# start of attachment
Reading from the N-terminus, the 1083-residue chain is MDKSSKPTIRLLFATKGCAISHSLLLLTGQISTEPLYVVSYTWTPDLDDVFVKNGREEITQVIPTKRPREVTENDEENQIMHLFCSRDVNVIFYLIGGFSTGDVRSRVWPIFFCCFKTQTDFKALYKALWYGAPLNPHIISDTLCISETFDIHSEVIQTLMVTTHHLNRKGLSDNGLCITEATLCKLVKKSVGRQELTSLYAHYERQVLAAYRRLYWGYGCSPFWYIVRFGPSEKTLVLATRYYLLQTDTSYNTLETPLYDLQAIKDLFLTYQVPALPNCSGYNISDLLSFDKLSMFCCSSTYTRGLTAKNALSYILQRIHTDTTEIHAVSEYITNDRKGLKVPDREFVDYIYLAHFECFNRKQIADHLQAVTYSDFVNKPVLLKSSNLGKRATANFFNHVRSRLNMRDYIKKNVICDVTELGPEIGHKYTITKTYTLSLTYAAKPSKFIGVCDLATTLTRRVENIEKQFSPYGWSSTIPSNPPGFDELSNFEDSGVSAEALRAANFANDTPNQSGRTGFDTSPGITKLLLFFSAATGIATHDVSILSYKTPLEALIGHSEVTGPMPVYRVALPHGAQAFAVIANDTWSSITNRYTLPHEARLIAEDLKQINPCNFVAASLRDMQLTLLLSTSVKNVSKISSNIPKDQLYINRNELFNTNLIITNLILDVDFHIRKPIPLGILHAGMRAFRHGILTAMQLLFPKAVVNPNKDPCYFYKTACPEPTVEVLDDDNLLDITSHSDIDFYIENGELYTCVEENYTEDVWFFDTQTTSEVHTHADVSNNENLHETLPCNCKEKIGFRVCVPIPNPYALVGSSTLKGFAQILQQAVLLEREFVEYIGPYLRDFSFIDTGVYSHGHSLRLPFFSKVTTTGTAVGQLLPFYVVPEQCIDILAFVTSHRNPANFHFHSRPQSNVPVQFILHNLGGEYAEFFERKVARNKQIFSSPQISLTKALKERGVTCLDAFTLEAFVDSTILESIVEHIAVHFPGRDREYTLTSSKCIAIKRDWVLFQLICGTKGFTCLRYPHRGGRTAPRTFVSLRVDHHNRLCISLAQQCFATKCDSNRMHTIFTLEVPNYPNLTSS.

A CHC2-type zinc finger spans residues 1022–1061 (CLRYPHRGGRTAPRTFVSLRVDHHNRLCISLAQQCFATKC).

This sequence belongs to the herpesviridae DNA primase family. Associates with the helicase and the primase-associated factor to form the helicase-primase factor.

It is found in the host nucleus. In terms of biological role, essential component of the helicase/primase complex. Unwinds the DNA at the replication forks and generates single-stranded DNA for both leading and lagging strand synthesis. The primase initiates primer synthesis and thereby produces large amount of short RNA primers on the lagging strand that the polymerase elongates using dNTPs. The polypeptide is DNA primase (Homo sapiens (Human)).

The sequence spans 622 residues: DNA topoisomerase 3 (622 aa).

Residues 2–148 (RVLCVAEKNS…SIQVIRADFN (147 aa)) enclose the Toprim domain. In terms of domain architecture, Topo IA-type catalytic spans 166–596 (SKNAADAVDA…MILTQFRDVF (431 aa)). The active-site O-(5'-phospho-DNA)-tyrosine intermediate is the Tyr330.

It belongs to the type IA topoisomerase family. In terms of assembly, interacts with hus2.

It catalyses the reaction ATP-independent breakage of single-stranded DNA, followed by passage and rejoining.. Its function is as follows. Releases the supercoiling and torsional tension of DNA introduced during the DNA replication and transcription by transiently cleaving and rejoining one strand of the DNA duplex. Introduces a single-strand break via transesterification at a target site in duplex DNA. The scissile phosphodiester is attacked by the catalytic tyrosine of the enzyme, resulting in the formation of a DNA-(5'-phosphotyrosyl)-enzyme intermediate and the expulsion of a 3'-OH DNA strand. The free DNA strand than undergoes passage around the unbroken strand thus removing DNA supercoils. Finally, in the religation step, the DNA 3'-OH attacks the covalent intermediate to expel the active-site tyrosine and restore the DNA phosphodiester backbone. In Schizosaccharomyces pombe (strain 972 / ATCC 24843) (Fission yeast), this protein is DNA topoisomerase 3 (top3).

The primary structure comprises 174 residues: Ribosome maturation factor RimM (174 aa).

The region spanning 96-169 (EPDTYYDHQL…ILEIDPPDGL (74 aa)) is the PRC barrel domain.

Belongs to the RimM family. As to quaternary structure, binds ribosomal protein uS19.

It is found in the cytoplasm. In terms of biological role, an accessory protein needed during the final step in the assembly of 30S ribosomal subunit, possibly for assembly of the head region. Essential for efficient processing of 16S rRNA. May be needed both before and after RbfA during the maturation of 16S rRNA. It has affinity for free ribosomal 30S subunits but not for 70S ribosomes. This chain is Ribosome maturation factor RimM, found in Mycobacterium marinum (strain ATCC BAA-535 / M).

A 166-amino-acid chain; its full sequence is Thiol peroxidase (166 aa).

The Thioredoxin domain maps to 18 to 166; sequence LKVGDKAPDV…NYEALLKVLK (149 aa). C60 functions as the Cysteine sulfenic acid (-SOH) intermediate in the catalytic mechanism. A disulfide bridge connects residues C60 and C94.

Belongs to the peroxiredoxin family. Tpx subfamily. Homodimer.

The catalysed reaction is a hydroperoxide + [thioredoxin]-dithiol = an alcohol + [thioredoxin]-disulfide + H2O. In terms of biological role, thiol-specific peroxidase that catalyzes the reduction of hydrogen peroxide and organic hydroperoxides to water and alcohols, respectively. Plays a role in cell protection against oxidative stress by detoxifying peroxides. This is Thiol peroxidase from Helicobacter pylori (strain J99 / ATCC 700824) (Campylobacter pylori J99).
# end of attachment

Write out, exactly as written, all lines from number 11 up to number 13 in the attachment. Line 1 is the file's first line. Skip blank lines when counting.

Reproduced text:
Belongs to the RimM family. As to quaternary structure, binds ribosomal protein uS19.

It is found in the cytoplasm. In terms of biological role, an accessory protein needed during the final step in the assembly of 30S ribosomal subunit, possibly for assembly of the head region. Essential for efficient processing of 16S rRNA. May be needed both before and after RbfA during the maturation of 16S rRNA. It has affinity for free ribosomal 30S subunits but not for 70S ribosomes. This chain is Ribosome maturation factor RimM, found in Mycobacterium marinum (strain ATCC BAA-535 / M).

A 166-amino-acid chain; its full sequence is Thiol peroxidase (166 aa).